“That’s not it,” she said, returning to her tearless pride.
In public, especially in front of Bernice’s family, Orlando held her hand. For the holiday family crowds, he pulled Etta Jean on his lap. For the inevitable group photos, his arm went arm around her, tugging her close.
Looking directly into her eyes, Orlando would say for them to hear, “She’s all mine.”
Feeling the knife of irony, Etta Jean had hugged him back for all to see.
Orlando nailed her into the tight box of motherhood. In the hectic hospital scene, her early screams from the devastating pain and Orlando’s useless panic produced an unmarked girl child. The doctor said Etta Jean’s damaged insides wouldn’t permit any more babies. She shocked the doctor by smiling. She wanted more children but the chance of making love again seemed a remote joke. She heard the doctor lecturing Orlando not to demand sex too soon, that there would be no more children.
She wanted to yell out into the hall, “He only touched me once!” But, she kept her wits together for the child slumbering in her exhausted arms.
Orlando softened his defenses around the child, Matilda. When she began to crawl, poking at his face and making sounds he interpreted as “Dada;” he was at her mercy. Rolling on the floor like a great hound, he let the baby climb all over him. “She’s a beauty just like you,” he said.
Etta Jean controlled an impulse to look behind the couch to see who had sneaked into the room to benefit from this news. But they were alone. Her untouchable man and their infant daughter tumbled about, as Etta Jean sat carefully avoiding Orlando’s feet as he lolled about on the rug.
Etta Jean waited for the baby’s afternoon nap before hanging diapers on the line out back. She noticed Orlando got down from the tractor and came across the lane from the barn. Etta Jean thought he was headed for the water pump, surprised to find him behind her.
She stood silent and still, as he lifted her dress. After the standing ravishment, Orlando kissed the side of her cheek. Etta Jean heard him zip his fly. She watched him drive the tractor and plow away, before she noticed tears made her face as wet as her thighs. Orlando’s red hat disappeared down the west hill; before she dropped the diaper she still held and went in to bathe. Orlando had mounted her as coldly as if they were rutting farm animals.
Resting her head on the back of the ceramic tub, she looked at her jumble of clothes. The bib of her white pinafore was dirtied from his rough hands. She missed him after sundown, her body tingling disloyally, thirsty for him. Later, Etta Jean pressed one of the undershirts she was folding to her face and thought she could smell his skin.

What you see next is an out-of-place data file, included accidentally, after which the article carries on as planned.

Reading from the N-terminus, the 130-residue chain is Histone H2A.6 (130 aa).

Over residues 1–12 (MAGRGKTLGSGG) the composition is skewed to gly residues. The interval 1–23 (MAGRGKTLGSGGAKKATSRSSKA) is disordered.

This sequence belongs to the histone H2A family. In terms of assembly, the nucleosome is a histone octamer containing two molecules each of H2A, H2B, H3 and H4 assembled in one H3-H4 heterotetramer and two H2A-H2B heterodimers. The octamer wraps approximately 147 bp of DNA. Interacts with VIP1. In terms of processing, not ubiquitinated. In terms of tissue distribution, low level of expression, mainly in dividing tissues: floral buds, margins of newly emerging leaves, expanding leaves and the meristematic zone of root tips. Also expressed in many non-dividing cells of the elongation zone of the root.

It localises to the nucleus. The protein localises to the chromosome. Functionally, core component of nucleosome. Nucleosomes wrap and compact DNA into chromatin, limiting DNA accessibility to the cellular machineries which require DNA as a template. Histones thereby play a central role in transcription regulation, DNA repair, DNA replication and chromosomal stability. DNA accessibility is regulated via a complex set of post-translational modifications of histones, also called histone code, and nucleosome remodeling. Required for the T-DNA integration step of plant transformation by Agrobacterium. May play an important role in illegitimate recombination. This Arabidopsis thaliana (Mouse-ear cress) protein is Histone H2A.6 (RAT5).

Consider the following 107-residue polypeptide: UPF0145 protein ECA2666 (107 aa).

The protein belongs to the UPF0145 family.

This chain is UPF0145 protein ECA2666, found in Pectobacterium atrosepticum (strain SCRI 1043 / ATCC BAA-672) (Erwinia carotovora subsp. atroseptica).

As she let the shirt fall into the basket, Orlando touched her face. “I’m sorry,” he said.
“I’m not,” Etta Jean whispered.
Orlando didn’t approach her again.
On a Friday night, after their first crop of wheat was ruined by sudden blight, Bernice’s younger brother took Orlando out for a birthday drink. Orlando came home angry after being told that she’d trapped him. He threw his high-school basketball trophy and her mother’s vase of blue glass roses right through the front room plate-glass window, waking Matilda.
Etta Jean calmly brought the stained satin prom dress into the kitchen, where he was drinking milk out of the pitcher. She held it high on the hanger. The dress was a badge of her honor. The instant fatherhood, his idea.
Orlando stormed up to bed. Saturday morning he left the house before breakfast.
When he returned with the window glass, Etta Jean opened the door. “I thought you left me.”
Busy with the repairs, Orlando said, “Who would have me?”
The next time she touched Orlando in bed, he wept. They didn’t make love then; but when they did, their passion resulted from the long wait for affection and its tender gratitudes.
Holding each other after making love on their eighteenth anniversary, they waited to hear their daughter, Matilda, return from her Prom. They had kept Etta Jean’s dress in readiness, intending to teach her its lesson, but the point seemed lost. They recognized young love in the offing.
The prom dress outlasted them, as Mrs. Forbes promised. Their granddaughter sold it to the antique shop in Madison. Hanging stiffly on the iron hanger, the faded pink satin shed a somewhat stark romanticism to the emptied drawers and vacant mirrors surrounding its gentle radiance.